7:13 PM (1 hour ago)
PRESS RELEASE: FOR IMMEDIATE RELEASE
WOMEN MARCH FOR JUSTICE FOR MARIKANA
Issued by: Women’s Forum of Nkaneng in Wonderkop, Marikana
21 September 2012
Women of Marikana will march from Nkaneng, an informal settlement in Marikana, to the Marikana Police Station on Saturday, 22nd September, to submit a memorandum of their demands to the police. They will be joined by women supporters from Gauteng, Limpopo, and other parts of North West Province. Marikana, a mining town in North West Province that is home to Longman Plc, the third largest platinum mining corporation in the world, has been the epicentre of recent calls for a living wage by mine workers. A six-week strike that ended on Tuesday, 18 September, left at least 45 dead, including 34 miners who were gunned down by the police on 16 August.
The women’s march calls for an end to police brutality in Marikana and the withdrawal of the additional police and the army, which have been deployed in the area, as well as for a full investigation into police violence and other unlawful activities by the police and armed forces in the past month. Since the beginning of the strike and the police crackdown, women and children in Marikana have been subjected to daily harassment and intimidation, late-night police raids in which doors have been beaten down, and men beaten and arrested, and denied freedom of movement and association.
“It wasn’t enough that they killed our sons, our husbands, our brothers, who were only asking for a living wage. Now they beat our doors down. The police drag us out of our shacks. What have we done? We want these police out. Our children are traumatised. When they see police they run….” said Primrose Sonti at a women’s meeting in Nkaneng, Marikana, September 15th.
On Friday, 14th September, as negotiations continued between the strikers and the mining corporation, the South African president announced a toughening stance on the protracted dispute and scores of Nyalas, backed up by the army, entered Marikana to ”restore peace.” At 5 a.m. on 15 September, the police raided Nkaneng with no provocation and, a few hours later, they shot rubber bullets into four women outside a local shop.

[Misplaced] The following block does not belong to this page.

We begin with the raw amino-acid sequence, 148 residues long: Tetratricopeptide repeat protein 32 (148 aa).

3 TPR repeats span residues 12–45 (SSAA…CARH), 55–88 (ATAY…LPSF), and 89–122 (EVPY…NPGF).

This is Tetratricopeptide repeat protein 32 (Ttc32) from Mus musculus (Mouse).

“We were just standing by the shop on our way to the community office. We saw the Nyala [armoured patrol vehicle] coming and we thought they will not shoot women. But one policeman opened the door and started shooting. We were not armed. We were not even singing. We were just standing in the street. People scattered. There were children around. They started shooting randomly at people and their shacks. Next thing I saw there was blood flowing down my leg,” said Paulina Masutlho, who was shot in the leg and abdomen, on Saturday, 15 September, from the Job Shimankana Tabane provincial Hospital in Rustenburg, where she was in good spirits and looking forward to being discharged.
Paulina died on 19 September, following surgery; she was supposed to have been released on that day. Her family and other activists have called for an autopsy to determine the cause of her death. The women of Marikana are further galvanised by their outrage and anger at the death of their sister and comrade, a death which they directly attribute to the police shooting.
“We want Zuma to know that we are angry. Instead of sending us help, he sends us police and soldiers to kill us. We are angry and we will never forget this. If he did not send these police, Paulina would still be alive. We will never forget,” said Melita Ramusedi, a woman injured with Paulina on September 15th.
In addition to the violence and violations they have faced in recent weeks at the hands of the police, the women of Marikana also want to draw attention to longstanding and on-going violations of their fundamental rights, in particular, to the lack of decent housing, adequate water and electricity, schools, medical facilities, sanitation, roads and other basic infrastructure in their communities.
The March will start at the Wonderkop ext. 2 offices at 11 a.m. on Saturday, 22 September and end at the Marikana Police Station. Delegations from community groups and movements from Soweto, Alexander, Katlehong, Vaal, Orange Farm, Johannesburg, Pretoria, and Rustenburg will join the women, as will representatives from the Marikana Support Campaign in the Western Cape, and mining affected communities such as Mokopane from Limpopo Province. Women will wear black to show unity, sorrow, outrage, and mourning that democracy is dying.
Police and army out of Marikana now!
Women demand Justice for Marikana!
FOR FURTHER INFORMATION:
In Marikana: Nomzekelo Sonti 083 968 8316
Thumeka Magwangqana 084 710 8111
In Johannesburg: Sipho Mthathi 071 635 8668/ Samantha Hargreaves 083 384 0088
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